It is widely known that many PR agencies choose their influencers solely based on your follower count— plenty don’t care about low engagement, because as long as you look like you have the capacity to reach 10,000 people (even if those people only follow you in hopes of being the next winner of an iPhone 11 Pro), you’re sure to land a spot on their list. This can lead small yet hardworking creators to contemplate these easy-growth tactics for instant gratification, because— here’s an unpopular opinion— sometimes organically gaining followers has more to do with fitting societal standards and luck than actual hard-work and talent.

Then there’s the Brand Ambassador searches. Everyone wants to be an influencer, and many small businesses nowadays are taking advantage of this by hosting BA searches that require 1 purchase in exchange for an entry to the contest. I’ve heard too many horror stories of creatives spending thousands of pesos on these campaigns, only to realize months later that the brands actually already pre-planned their ambassador roster beforehand and never had intentions of choosing from those who entered their search. It was all just a manipulative marketing ploy that preyed on innocent creators trying to get a footing in the industry in exchange for a flurry of sales.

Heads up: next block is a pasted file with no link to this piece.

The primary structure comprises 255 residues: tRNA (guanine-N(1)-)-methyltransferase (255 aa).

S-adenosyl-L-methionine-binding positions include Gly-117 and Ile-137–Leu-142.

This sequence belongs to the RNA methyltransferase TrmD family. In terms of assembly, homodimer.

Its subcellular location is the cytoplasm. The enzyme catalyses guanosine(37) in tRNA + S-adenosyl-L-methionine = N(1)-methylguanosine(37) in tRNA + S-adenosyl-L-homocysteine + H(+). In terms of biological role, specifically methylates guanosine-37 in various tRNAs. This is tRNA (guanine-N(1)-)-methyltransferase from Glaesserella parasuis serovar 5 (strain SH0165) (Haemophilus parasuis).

That’s the problem with success in social media— we stand on a fine line between being starry eyed for the dream and being blinded by deception.

When Tricia Gosingtian announced her exit from the blogging world in 2018, her final post detailed the downfall of social media from her perspective. She talked about how the art of content creation slowly turned into the pressure of churning out marketable post after marketable post instead of crafting sincere capsules of creativity. At the time, I couldn’t imagine there would ever come a day where I wouldn’t find joy in planning my little flatlays for Instagram, but here I am 3 years later, not even a third of the viral sensation Tricia has become, yet incredibly burnt out myself.

Now don’t get me wrong— at the peak of my creator’s block, I took a break from crafting content to focus on nurturing a new mindset. This period allowed me to refocus my vision, so the things you see me post online today are already a product of a month’s worth of regrouping and recalibrating. I’m in a much better place creatively than I was last December, so I feel now is a good time to share my thoughts with you.

I could try to explain to you what’s been going on in my head in a very organized and streamlined manner, but instead I will just let this excerpt from my journal entry do the talking.